Mashhad
is connected to three major rail lines: Tehran-Mashhad, Mashhad-Bafgh (running south), and Mashhad- Sarakhs
Sarakhs
at the border with Turkmenistan. Some freight trains continue from Sarakhs
Sarakhs
towards Uzbekistan
Uzbekistan
and to Kazakhstan, but have to change bogies because of the difference in Rail gauge. A rail line is being constructed off the Mashhad-Bafgh line to connect Mashhad
Mashhad
to Herat
Herat
in Afghanistan, but has not yet been completed and one is planned to connect to the Gorgan railhead and the port of Bandar Torkaman
Bandar Torkaman
on the Caspian Sea
Caspian Sea
to the west. Passenger rail services are provided by Raja Passenger Trains Company[68] and all trains are operated by R.A.I.,[69] Rah-Ahan (Railway) of Iran, the national railway company. A new service from Nakhchivan, Azerbaijan
Azerbaijan
to Mashad, Iran
Iran
was launched in December 2016.[70] Road[edit] Road 95 links Mashhad
Mashhad
south to Torbat-e Heydarieh
Torbat-e Heydarieh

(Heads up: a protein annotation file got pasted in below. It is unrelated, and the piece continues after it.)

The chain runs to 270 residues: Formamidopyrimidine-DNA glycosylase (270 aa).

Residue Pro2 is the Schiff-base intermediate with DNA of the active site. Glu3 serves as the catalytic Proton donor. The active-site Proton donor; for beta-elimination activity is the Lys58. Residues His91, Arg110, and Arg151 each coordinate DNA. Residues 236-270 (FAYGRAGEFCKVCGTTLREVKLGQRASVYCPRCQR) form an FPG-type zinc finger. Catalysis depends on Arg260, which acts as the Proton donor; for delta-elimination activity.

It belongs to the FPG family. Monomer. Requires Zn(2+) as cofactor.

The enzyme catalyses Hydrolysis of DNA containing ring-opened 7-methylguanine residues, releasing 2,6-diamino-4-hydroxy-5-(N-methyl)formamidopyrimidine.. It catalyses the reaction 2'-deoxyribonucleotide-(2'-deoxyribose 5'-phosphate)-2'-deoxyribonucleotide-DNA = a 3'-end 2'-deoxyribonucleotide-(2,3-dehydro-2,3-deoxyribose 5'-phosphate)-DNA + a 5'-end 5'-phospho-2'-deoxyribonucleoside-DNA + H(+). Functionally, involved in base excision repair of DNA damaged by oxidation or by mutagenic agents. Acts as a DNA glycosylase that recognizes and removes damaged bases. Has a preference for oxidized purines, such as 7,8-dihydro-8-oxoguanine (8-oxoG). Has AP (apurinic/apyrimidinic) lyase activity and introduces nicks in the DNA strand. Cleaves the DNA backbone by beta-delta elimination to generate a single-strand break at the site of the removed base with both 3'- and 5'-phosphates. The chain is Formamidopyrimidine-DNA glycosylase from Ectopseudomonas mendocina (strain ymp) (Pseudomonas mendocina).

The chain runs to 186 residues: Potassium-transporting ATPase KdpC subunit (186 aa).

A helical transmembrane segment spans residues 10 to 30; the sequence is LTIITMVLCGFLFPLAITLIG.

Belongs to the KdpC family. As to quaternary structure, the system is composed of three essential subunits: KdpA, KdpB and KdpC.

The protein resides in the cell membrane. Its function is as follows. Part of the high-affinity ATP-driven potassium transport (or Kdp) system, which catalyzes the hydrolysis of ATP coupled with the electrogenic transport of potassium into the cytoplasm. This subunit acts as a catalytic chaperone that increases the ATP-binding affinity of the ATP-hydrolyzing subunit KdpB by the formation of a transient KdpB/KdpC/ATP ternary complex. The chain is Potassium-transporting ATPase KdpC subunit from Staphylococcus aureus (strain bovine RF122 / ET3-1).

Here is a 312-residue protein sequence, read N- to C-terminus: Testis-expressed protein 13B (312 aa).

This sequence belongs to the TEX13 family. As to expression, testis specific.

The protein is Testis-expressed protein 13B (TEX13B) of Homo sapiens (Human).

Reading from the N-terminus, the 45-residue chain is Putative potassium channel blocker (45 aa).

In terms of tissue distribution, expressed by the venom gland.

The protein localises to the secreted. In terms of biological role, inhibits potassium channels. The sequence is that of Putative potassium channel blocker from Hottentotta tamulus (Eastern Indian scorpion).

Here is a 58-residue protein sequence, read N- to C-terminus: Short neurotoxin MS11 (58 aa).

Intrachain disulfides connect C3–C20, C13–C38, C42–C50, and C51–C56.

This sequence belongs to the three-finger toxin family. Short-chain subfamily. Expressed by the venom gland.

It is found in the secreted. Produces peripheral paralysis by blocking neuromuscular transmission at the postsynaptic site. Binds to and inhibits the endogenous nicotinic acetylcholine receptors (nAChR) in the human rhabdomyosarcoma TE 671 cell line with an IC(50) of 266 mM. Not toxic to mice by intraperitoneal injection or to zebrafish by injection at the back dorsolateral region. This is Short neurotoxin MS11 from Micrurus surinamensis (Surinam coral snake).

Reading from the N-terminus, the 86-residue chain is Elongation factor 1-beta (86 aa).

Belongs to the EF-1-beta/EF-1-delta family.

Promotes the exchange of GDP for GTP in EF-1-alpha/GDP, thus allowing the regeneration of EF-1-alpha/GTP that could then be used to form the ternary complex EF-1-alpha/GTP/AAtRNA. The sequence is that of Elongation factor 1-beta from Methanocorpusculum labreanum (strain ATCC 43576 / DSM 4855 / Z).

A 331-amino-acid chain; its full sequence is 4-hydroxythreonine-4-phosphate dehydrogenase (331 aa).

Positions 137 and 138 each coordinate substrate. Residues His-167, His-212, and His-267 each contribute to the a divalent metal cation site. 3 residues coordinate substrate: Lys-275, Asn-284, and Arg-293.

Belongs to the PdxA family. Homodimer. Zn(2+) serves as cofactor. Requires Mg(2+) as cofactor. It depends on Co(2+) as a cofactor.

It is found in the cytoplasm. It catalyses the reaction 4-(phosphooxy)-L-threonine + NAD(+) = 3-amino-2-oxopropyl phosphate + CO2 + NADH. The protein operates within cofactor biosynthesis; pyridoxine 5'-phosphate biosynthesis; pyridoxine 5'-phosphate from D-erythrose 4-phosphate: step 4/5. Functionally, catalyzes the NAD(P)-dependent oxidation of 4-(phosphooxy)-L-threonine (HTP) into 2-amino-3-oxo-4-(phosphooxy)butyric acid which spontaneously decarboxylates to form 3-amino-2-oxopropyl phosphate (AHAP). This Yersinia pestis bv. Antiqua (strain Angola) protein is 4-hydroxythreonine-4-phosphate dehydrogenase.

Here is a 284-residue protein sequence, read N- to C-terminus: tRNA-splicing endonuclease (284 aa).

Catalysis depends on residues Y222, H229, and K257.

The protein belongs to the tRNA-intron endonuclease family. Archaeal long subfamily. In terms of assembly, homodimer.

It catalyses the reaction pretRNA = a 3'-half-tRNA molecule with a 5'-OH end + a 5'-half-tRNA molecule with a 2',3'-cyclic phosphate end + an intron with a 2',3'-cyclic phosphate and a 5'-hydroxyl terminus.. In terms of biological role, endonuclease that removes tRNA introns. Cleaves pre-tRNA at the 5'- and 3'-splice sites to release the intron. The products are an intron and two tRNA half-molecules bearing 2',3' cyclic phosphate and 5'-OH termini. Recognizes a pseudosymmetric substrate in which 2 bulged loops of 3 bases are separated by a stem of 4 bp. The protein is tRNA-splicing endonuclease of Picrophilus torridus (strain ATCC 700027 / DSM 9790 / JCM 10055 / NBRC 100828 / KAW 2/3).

and Birjand. Road 44 goes west towards Shahrud and Tehran. Road 22 travels northwest towards Bojnurd. Ashgabat
Ashgabat
in Turkmenistan
Turkmenistan
is 220 km away and is accessible via Road 22 (AH78). Herat
Herat
in Afghanistan
Afghanistan
is 310 km away and accessible via Road 97 (AH1). Government and politics[edit] Members of Parliament[edit] Mashhad's current members of parliament are described as politician with fundamentalist conservative tendencies, who are mostly the members of Front of Islamic Revolution Stability, an Iranian principlist political group. They were elected to the Parliament on 26 February 2016. Members of Assembly of Experts[edit] Mahmoud Hashemi Shahroudi
Mahmoud Hashemi Shahroudi
and Ahmad Alamolhoda
Ahmad Alamolhoda
are two members of the Iranian Assembly of Experts
Iranian Assembly of Experts
from Mashhad. Hashemi Shahroudi is currently First Vice-Chairman of the Iranian Assembly of Experts.[71] He was the Head of Iran's Judiciary from 1999 until 2009 who upon accepting his position, appointed Saeed Mortazavi, a well known fundamentalist and controversial figure during President Mahmud Ahmadinejad's reelection, prosecutor general of Iran.[72] Interestingly, he was supported by Mashhad's reformists as the candidate of the Fifth Assembly on 26 February 2016. City Council and Mayor[edit] Main article: Islamic City Council of Mashhad In 2013, an Iranian principlist political group, Front of Islamic Revolution Stability (which is partly made up of former ministers of Mahmoud Ahmadinejad